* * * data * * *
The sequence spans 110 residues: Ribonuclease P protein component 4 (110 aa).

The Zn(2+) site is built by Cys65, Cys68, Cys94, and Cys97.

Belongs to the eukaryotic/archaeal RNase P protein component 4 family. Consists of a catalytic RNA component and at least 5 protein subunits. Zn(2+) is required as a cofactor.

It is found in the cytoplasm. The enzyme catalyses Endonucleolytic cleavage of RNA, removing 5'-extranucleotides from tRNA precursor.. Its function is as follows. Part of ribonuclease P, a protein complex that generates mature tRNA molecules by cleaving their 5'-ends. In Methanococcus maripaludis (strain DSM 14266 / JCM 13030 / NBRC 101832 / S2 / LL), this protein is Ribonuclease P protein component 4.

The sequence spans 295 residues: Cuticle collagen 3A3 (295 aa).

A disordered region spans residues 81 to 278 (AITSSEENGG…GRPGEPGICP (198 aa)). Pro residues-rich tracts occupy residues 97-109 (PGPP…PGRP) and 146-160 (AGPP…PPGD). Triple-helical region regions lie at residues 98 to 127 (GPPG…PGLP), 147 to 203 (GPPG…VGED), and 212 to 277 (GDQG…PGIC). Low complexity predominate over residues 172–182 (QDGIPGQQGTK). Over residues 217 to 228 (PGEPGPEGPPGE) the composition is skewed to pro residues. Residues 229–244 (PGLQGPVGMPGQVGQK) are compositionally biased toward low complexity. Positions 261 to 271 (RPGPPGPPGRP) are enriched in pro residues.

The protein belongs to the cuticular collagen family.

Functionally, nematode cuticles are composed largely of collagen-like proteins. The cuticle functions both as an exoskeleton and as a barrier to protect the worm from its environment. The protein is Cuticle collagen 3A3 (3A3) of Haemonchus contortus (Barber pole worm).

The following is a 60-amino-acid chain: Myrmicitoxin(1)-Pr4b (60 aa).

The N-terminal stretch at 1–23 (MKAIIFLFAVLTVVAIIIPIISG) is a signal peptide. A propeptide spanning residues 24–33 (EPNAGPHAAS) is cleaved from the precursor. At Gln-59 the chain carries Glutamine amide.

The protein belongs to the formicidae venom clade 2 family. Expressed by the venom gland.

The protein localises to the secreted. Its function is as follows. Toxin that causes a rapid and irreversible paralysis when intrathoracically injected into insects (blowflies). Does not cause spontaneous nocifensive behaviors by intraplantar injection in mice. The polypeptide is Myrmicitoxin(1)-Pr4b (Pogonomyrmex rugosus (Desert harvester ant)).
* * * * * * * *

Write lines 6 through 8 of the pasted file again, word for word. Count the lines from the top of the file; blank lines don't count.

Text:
A disordered region spans residues 81 to 278 (AITSSEENGG…GRPGEPGICP (198 aa)). Pro residues-rich tracts occupy residues 97-109 (PGPP…PGRP) and 146-160 (AGPP…PPGD). Triple-helical region regions lie at residues 98 to 127 (GPPG…PGLP), 147 to 203 (GPPG…VGED), and 212 to 277 (GDQG…PGIC). Low complexity predominate over residues 172–182 (QDGIPGQQGTK). Over residues 217 to 228 (PGEPGPEGPPGE) the composition is skewed to pro residues. Residues 229–244 (PGLQGPVGMPGQVGQK) are compositionally biased toward low complexity. Positions 261 to 271 (RPGPPGPPGRP) are enriched in pro residues.

The protein belongs to the cuticular collagen family.

Functionally, nematode cuticles are composed largely of collagen-like proteins. The cuticle functions both as an exoskeleton and as a barrier to protect the worm from its environment. The protein is Cuticle collagen 3A3 (3A3) of Haemonchus contortus (Barber pole worm).